Nutty Motion Filter

An on-the-fly motion interpolation technique.

Given an input target value, the NMF smoothly and continuosly interpolates the output to that target value, while providing some parameters that allow to customize the look and feel of the resulting motion.

It can be used both with angles (e.g. robot or humanoid joints)
or with motion in space (e.g. mobile robots).


When working with animation - be it virtual or robotic, character- or object-wise, we commonly run into the need for interpolation techniques to stitch together different pieces of motion or poses in order to form a smooth and continuous behaviour. Choosing your motion interpolation techniques depends on the definition of your problem, as in:

  • Does it run in realtime or offline?
  • Do you need to interpolate between animations, poses or both?
  • Is it a one-time runner, or do you continuously want to keep driving the motion towards a target?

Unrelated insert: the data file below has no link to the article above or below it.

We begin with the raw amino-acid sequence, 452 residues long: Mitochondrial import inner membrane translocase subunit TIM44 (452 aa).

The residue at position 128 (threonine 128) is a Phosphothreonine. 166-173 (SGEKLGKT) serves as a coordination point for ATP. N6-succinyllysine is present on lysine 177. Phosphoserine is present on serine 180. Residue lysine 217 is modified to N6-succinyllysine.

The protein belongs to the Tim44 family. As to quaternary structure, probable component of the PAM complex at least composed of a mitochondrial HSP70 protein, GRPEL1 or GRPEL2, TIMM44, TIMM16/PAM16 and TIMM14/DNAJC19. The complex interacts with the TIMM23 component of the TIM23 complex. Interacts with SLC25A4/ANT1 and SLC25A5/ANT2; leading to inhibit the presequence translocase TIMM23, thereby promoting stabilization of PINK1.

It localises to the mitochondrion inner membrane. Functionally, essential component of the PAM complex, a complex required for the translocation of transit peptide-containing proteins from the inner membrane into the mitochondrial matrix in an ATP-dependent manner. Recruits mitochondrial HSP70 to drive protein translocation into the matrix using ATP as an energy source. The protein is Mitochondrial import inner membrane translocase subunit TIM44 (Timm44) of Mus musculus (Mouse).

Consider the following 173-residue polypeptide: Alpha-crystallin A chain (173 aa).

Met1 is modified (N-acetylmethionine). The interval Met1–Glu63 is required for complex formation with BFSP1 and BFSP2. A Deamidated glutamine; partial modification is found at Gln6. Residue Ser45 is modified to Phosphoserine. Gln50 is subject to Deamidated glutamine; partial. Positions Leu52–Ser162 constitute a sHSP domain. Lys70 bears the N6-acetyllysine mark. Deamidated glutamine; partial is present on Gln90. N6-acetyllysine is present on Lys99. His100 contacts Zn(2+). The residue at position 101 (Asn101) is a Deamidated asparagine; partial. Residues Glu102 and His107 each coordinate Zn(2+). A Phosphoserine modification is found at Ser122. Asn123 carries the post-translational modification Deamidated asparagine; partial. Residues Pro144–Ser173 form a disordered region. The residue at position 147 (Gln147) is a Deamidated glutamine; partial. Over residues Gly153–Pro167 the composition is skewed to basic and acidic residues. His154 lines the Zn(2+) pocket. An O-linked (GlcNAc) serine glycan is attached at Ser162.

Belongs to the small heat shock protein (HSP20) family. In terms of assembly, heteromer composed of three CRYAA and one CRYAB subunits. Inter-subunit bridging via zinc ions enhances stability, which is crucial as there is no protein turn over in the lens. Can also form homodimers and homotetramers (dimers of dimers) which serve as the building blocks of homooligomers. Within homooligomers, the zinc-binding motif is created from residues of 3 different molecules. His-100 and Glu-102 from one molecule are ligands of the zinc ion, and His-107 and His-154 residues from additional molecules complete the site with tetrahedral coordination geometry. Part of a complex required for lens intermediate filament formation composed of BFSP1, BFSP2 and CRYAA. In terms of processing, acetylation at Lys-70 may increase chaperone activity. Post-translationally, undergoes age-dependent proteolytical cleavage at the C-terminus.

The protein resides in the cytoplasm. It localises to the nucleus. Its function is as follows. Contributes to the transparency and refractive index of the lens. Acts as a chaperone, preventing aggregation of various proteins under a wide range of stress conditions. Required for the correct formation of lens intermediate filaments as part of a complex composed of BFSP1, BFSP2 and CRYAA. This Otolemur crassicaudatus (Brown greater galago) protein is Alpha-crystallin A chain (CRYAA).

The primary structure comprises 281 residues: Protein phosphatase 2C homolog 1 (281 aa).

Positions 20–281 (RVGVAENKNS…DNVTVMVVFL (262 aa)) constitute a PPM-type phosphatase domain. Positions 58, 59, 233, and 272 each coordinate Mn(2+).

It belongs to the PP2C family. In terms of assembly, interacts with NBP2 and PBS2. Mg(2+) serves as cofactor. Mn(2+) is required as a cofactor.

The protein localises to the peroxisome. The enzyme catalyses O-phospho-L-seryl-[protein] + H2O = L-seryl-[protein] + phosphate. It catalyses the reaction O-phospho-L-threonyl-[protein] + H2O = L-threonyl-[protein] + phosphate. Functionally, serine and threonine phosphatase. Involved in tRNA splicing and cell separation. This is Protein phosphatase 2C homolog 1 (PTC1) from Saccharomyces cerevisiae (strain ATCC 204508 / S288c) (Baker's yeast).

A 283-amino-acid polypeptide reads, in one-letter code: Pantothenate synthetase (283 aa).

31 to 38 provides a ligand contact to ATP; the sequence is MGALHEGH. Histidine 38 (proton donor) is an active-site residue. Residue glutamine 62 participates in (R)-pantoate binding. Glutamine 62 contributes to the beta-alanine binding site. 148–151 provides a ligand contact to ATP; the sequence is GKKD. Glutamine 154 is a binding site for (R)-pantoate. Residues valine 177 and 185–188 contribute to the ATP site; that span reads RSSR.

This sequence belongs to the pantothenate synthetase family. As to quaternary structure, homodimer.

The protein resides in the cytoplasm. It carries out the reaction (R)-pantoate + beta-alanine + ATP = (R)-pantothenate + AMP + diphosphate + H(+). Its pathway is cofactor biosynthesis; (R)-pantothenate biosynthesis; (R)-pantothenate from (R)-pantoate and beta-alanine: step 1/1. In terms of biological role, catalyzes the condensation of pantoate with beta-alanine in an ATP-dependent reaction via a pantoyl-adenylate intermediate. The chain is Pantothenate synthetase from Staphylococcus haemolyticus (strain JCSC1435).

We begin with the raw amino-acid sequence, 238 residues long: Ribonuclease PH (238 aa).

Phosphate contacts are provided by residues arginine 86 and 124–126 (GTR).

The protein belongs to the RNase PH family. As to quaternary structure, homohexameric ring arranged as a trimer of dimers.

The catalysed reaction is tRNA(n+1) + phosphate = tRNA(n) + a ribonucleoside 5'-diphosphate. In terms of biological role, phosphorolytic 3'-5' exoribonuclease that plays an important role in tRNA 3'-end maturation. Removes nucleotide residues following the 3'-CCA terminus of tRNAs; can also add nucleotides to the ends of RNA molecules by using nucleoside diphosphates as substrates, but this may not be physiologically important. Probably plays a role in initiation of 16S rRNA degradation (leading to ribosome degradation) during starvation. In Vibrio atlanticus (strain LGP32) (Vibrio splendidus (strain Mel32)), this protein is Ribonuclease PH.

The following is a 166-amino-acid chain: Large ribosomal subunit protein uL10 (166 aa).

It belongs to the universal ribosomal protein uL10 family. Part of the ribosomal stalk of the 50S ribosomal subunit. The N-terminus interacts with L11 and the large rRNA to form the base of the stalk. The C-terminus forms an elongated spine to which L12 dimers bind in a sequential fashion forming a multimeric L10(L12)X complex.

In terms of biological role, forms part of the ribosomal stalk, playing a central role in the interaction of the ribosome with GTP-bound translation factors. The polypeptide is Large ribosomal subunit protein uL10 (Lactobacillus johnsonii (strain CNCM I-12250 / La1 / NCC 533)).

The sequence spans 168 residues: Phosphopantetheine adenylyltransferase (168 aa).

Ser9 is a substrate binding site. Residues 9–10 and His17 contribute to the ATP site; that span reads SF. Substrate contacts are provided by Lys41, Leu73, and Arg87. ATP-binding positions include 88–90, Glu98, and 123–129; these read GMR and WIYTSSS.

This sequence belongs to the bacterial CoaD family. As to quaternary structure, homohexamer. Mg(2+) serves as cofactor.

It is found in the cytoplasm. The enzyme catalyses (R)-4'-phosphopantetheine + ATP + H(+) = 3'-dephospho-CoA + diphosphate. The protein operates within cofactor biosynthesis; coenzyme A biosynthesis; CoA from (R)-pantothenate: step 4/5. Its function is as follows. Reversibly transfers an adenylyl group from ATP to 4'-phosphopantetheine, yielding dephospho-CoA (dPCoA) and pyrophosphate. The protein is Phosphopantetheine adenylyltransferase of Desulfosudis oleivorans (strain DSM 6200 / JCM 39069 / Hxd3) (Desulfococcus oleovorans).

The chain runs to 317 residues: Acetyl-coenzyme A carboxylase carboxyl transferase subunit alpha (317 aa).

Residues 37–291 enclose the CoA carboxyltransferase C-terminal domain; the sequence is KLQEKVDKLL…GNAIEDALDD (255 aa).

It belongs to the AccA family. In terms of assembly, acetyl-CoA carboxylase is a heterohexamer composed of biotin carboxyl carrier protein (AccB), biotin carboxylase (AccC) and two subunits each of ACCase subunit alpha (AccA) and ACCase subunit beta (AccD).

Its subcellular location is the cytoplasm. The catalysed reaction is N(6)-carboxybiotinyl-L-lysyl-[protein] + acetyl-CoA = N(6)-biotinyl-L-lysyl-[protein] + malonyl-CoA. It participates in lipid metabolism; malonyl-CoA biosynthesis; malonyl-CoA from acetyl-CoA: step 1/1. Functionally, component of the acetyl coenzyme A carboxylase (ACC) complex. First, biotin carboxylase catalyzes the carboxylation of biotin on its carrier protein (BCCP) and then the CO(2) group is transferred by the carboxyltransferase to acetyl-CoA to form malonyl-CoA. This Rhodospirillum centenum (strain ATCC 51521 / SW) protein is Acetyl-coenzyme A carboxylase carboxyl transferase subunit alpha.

All these questions apply especially when you are working with procedural animation, i.e., one that is generated on-the-fly based on given parameters, which may be changing over time.

In that case you typically need it to run in realtime, and the motion can either be continuously generated from a mathematical formulation (e.g. sine-waves), algorithmic formulation (e.g. inverse kinematics) or to be the result of mixing pre-designed static poses and animations that should elegantly blend and transition together.

The Nutty Motion Filter1 (NMF) was created to work as a motion interpolation method that is especially directed at such procedural animation applications. It can be applied anywhere in a motion generation pipeline (typically at the end) to a discrete and non-continuous motion signal driver, and outputs a C0, C1 or C2 continuous motion signal as a result, depending on the order of the filter that is used.

Because it is, in its essence, a signal-processing algorithm, it can be used either to control the angular position of a given joint or motor, or the position of a mobile object or robot in space.

  1. The full description and specification of the NMF can be found at